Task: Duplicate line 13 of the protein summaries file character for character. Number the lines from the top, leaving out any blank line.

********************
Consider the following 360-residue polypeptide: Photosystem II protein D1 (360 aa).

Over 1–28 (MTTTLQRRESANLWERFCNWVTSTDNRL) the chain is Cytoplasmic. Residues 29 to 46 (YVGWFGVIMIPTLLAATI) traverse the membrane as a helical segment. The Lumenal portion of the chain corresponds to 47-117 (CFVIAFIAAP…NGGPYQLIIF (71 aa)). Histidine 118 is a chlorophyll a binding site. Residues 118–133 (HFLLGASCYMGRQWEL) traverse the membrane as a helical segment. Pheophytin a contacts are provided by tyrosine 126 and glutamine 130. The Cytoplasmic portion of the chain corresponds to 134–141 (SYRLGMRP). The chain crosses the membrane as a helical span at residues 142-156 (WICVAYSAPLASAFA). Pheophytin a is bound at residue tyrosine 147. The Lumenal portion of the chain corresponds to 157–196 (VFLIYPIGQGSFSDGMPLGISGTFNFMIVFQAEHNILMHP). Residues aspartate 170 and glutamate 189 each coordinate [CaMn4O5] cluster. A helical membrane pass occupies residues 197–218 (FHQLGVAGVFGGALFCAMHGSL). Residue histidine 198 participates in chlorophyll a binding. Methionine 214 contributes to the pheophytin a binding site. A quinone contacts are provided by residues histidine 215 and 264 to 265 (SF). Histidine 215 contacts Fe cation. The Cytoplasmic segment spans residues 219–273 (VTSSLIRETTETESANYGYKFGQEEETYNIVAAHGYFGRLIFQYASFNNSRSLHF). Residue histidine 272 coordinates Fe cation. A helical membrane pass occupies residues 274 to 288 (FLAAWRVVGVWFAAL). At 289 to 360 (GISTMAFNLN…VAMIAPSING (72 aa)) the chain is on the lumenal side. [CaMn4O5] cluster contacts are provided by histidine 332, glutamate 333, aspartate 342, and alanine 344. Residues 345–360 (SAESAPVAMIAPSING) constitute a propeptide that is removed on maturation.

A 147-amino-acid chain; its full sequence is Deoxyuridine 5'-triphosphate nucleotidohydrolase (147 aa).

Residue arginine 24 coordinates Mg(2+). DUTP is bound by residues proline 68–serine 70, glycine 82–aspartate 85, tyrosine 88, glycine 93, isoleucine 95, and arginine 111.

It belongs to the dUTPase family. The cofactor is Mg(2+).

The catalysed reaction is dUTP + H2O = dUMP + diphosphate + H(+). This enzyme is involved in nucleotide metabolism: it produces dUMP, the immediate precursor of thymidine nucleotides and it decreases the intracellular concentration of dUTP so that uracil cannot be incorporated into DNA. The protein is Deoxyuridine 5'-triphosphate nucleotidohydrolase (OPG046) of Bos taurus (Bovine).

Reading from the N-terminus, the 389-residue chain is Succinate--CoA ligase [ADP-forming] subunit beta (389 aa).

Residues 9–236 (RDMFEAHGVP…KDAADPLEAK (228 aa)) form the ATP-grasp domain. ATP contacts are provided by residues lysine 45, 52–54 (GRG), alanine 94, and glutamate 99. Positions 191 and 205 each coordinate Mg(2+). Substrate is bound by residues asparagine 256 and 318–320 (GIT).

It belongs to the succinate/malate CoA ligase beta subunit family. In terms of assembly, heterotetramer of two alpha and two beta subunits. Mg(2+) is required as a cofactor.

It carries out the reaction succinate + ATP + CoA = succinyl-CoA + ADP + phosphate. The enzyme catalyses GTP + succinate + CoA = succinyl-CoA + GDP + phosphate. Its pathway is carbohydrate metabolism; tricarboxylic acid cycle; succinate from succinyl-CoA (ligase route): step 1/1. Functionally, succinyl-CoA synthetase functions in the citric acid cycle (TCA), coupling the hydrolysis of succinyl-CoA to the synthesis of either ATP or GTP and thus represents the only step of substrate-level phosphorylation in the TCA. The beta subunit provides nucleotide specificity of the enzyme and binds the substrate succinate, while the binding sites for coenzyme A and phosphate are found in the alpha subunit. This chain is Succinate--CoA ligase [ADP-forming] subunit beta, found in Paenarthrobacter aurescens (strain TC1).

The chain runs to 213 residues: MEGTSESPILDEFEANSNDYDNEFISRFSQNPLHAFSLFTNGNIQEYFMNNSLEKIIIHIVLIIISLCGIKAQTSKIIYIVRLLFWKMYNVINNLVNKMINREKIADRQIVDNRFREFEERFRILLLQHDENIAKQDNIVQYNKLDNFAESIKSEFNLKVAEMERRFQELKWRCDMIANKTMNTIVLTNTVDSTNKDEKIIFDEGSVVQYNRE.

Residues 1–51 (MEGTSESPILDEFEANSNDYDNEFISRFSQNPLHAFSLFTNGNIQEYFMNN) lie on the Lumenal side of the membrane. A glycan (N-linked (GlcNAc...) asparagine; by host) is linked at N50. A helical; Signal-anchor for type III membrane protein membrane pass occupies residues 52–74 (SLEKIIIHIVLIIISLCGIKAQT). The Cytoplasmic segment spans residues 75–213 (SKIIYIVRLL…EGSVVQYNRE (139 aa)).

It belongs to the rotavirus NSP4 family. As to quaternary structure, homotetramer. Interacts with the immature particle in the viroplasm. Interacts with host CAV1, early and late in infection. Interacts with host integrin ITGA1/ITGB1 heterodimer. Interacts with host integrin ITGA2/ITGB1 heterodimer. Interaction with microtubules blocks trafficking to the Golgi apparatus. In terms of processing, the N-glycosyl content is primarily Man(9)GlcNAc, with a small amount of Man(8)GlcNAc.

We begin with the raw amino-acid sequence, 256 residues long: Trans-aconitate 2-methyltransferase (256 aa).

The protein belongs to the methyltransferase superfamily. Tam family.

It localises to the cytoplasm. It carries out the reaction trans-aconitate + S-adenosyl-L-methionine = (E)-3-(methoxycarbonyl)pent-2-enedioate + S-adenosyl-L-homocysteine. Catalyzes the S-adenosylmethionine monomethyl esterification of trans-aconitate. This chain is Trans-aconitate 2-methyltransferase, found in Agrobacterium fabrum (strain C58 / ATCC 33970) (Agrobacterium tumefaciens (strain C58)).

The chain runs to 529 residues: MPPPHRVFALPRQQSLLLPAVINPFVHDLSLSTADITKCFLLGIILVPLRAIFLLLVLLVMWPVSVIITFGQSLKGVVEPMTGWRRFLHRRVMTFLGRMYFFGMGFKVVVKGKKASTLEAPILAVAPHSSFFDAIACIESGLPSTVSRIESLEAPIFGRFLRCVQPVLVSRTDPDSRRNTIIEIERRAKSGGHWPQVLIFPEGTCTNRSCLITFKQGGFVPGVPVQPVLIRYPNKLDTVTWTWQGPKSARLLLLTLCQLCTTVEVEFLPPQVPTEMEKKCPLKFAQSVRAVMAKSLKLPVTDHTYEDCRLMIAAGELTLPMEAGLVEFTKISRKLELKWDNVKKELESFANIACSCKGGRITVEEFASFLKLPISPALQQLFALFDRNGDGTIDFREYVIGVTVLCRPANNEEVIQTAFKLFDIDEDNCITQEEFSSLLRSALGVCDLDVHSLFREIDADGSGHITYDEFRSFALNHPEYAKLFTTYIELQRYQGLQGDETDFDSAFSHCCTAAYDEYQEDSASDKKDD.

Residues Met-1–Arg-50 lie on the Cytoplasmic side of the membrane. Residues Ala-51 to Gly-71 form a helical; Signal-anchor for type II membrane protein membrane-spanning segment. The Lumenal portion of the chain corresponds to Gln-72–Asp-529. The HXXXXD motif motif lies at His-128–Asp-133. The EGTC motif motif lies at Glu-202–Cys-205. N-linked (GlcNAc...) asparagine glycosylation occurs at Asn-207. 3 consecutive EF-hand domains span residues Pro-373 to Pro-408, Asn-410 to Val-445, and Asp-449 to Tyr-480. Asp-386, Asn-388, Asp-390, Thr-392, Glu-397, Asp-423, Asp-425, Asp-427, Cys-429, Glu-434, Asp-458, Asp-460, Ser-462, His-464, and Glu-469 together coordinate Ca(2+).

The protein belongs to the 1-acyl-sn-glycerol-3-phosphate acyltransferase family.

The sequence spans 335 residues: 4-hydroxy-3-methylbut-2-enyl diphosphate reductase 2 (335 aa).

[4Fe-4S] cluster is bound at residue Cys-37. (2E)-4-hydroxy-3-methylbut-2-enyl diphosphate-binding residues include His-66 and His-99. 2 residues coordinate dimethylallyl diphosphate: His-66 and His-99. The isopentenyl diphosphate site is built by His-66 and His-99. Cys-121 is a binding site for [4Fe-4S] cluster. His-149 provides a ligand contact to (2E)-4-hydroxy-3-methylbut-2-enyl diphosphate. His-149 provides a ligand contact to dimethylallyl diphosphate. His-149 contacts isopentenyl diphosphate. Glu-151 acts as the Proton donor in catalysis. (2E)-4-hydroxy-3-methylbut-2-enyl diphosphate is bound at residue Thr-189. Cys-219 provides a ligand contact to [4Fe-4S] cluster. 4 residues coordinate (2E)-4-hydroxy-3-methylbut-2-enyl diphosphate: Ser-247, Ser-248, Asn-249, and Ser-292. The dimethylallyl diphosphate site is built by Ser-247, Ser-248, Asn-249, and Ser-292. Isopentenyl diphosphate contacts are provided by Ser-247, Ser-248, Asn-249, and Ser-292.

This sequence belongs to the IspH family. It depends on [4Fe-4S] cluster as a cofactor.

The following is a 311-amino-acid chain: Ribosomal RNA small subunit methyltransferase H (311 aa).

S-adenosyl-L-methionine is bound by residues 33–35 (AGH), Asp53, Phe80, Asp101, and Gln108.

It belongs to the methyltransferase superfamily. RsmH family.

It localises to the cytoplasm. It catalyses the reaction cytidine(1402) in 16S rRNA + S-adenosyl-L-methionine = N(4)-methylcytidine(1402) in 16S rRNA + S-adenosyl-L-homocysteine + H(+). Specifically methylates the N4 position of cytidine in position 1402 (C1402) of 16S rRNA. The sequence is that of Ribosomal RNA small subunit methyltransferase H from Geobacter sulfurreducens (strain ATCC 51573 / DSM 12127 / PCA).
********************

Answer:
It belongs to the rotavirus NSP4 family. As to quaternary structure, homotetramer. Interacts with the immature particle in the viroplasm. Interacts with host CAV1, early and late in infection. Interacts with host integrin ITGA1/ITGB1 heterodimer. Interacts with host integrin ITGA2/ITGB1 heterodimer. Interaction with microtubules blocks trafficking to the Golgi apparatus. In terms of processing, the N-glycosyl content is primarily Man(9)GlcNAc, with a small amount of Man(8)GlcNAc.